“Under the authors’ interpretation,” Kyle whines, “the US has the power to trump any state law simply by writing one of its own.” No, Kyle, that power is limited to and by the Bill of Rights. “Notice,” he immediately contradicts himself, “the words ‘in pursuance thereof.’ Only laws that follow from the Constitution are the supreme law of the land.” Quite so, Kyle, exactly. But why are you making my point for me?
“The Second Amendment forbids the US Congress from infringing the right to keep and bear arms,” says Kyle. “It says nothing about a state’s power to do so. The Tennessee Constitution says, in Article I, Section 26: “That the citizens of this state have a right to keep and to bear arms for their common defense; but the Legislature shall have power, by law, to regulate the wearing of arms with a view to prevent crime.”
Actually, Kyle, what the Second Amendment says is that the right to own and carry weapons shall not be infringed. Where practically every other article of the Bill of Rights says by whom, the Second Amendment quite conspicuously does not. For that and other reasons, If I were Alex, I would cheerfully order U.S. Marshalls to arrest and the courts to try any member of the Tennessee government — or any other state government — that made or enforced any law about any weapon.
“If the federal government were kept within its limits,” Kyle confesses oddly, “the greatest threat to freedom would be the state governments.”
Not content, Kyle then whimpers that Alex’s “hamstringing of the police … not even allowing them the protection of bullet-resistant protective gear, strikes me as callous and draconian.” As I’m sure it would anybody, Kyle, who hadn’t read a newspaper, listened to radio, or watched TV for the past decade. The cops are the standing army the Founders didn’t want, a hostile occupying force that must be brought back under control, and if you don’t understand that, then you’ve got problems I can’t help you with, problems that require a lot of couch time.
“[Alex’s] 100-year moratorium on legislation … is just plain stupid, as well as unconstitutional. (Or was that supposed to be a joke?” No, Kyle, it was supposed to be — and will be, sometime in this century whether you think it’s stupid or not — a Constitutional amendment. One your childen and grandchildren will enthusiastically embrace.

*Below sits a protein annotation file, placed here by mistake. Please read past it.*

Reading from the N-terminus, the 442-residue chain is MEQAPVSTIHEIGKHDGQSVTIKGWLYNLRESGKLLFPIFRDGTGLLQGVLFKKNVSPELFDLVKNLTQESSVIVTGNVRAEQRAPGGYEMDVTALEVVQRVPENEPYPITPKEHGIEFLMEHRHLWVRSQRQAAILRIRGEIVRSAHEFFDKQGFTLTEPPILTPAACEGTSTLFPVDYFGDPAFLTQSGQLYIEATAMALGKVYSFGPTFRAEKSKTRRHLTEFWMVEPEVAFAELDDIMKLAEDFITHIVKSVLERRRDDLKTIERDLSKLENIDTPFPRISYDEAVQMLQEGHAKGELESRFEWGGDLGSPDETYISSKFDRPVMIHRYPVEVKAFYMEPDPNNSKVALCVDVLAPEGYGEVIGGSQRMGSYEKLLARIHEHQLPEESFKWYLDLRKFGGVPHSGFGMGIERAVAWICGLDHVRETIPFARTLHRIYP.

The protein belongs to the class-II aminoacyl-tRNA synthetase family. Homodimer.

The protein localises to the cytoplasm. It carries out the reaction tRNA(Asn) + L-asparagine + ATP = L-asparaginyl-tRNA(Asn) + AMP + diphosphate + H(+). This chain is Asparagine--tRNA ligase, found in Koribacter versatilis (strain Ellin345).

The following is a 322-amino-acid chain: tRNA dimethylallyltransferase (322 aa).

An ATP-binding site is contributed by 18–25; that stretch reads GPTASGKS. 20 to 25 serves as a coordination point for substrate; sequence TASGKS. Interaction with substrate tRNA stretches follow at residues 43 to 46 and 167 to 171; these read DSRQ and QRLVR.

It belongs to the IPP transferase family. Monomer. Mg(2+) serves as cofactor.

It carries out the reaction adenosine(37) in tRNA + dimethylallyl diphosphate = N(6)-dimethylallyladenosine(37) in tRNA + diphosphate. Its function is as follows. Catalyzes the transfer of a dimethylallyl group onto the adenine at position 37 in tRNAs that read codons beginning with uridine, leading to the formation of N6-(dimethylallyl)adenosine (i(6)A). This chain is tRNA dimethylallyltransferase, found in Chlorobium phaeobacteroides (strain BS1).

In 1972 — the last year I have numbers for — there were fifteen million (15,000,000) federal laws. About when do you think we’ll have enough, Kyle? Twenty million? How about twenty-five million? How about 275 million, one for every person in the country? Or how about passing no more, and repealing, nullifying, or otherwise disposing of as many as we can? I’m aiming at zero. What are you aiming for, Kyle?
Our amateur critic and Constitutional law expert ends by saying, “I would vote for Hope as the (much) lesser of three evils. It is not hard, however, to imagine a better candidate — one who understands and supports the entire Constitution, and not just the Bill of Rights.”
To which I reiterate: the whole mess is their laws, Kyle, not mine. I only need one, the Non-Aggression Principle (and I wonder if this is how Moses must have felt when he told a polytheistic culture that he only needed one god). But they’re damned well going to be limited by their laws, as they promised they would be, or the deal’s off.
Now go play in traffic.
Reprinted from The Libertarian Enterprise for Number 136, August 27, 2001